Foreign Minister Álvaro Leyva’s problems have also detracted from Colombia’s foreign policy. The 81-year-old Leyva has held various portfolios under different presidencies, and his experience in mediation has led him to participate in almost every administration as an advisor in peace talks since 1982. But he has few accomplishments to his credit as foreign minister. “Petro has made significant announcements, including Colombia’s return to UNASUR [the South American Union], the establishment of a NATO-like organization for the Amazon region, and the expansion of CAN [Andean Community]. However, there seems to be a lack of support from the Foreign Ministry, which makes one wonder whether Leyva is right for a left-wing government like this,” said Mauricio Jaramillo, a professor of international relations at the University of the Rosary (Colombia).

Despite all the controversy surrounding Leyva, the president has consistently supported him. Yet Petro has shown no hesitation in parting ways with other collaborators — only seven of the 18 ministers he appointed six months ago remain, including Leyva. Laura Lizarazo acknowledges Leyva’s expertise in government and peace negotiations, but notes a glaring lack of interest in other critical aspects of foreign policy. “He is completely unaware of the players and their objectives, and shows little interest in effectively addressing the wide range of important issues that require strategic leadership.”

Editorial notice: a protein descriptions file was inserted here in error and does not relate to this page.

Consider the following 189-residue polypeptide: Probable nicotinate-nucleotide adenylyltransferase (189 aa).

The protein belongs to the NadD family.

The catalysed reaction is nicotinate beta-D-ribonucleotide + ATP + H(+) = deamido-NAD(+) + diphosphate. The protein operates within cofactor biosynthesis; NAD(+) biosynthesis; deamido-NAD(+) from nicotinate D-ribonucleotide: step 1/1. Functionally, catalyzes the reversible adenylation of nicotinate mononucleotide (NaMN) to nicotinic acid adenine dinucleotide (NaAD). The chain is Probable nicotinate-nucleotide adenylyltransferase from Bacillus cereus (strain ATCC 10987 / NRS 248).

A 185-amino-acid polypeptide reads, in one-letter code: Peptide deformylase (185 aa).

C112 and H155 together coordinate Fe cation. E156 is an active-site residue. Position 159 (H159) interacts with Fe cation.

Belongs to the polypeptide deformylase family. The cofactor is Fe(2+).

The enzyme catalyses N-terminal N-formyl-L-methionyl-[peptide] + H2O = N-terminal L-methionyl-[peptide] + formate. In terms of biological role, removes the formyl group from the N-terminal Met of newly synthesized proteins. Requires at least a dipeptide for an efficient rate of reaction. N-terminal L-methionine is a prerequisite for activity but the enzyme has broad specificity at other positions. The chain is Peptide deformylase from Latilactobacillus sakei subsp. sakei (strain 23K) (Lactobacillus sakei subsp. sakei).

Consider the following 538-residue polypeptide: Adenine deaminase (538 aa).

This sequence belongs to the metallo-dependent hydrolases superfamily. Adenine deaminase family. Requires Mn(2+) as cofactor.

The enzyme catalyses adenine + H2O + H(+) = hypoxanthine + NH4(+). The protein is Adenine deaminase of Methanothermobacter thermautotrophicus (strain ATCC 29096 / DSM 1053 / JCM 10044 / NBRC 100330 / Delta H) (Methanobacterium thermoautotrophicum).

The idea of a broad progressive axis in Latin America represented by Petro, Boric and Lula da Silva in Brazil, is in danger of fading due to the lack of progress in Chile and Colombia. Their plummeting job approval ratings, along with the rising tide of Bukele in El Salvador and Milei in Argentina, have dimmed hopes of a more democratic region. Foreign wars and the ongoing crisis in Venezuela detract even more attention from Petro’s message, which is not helped by his social media blunders. Colombia’s foreign policy now appears to be a pressing domestic issue.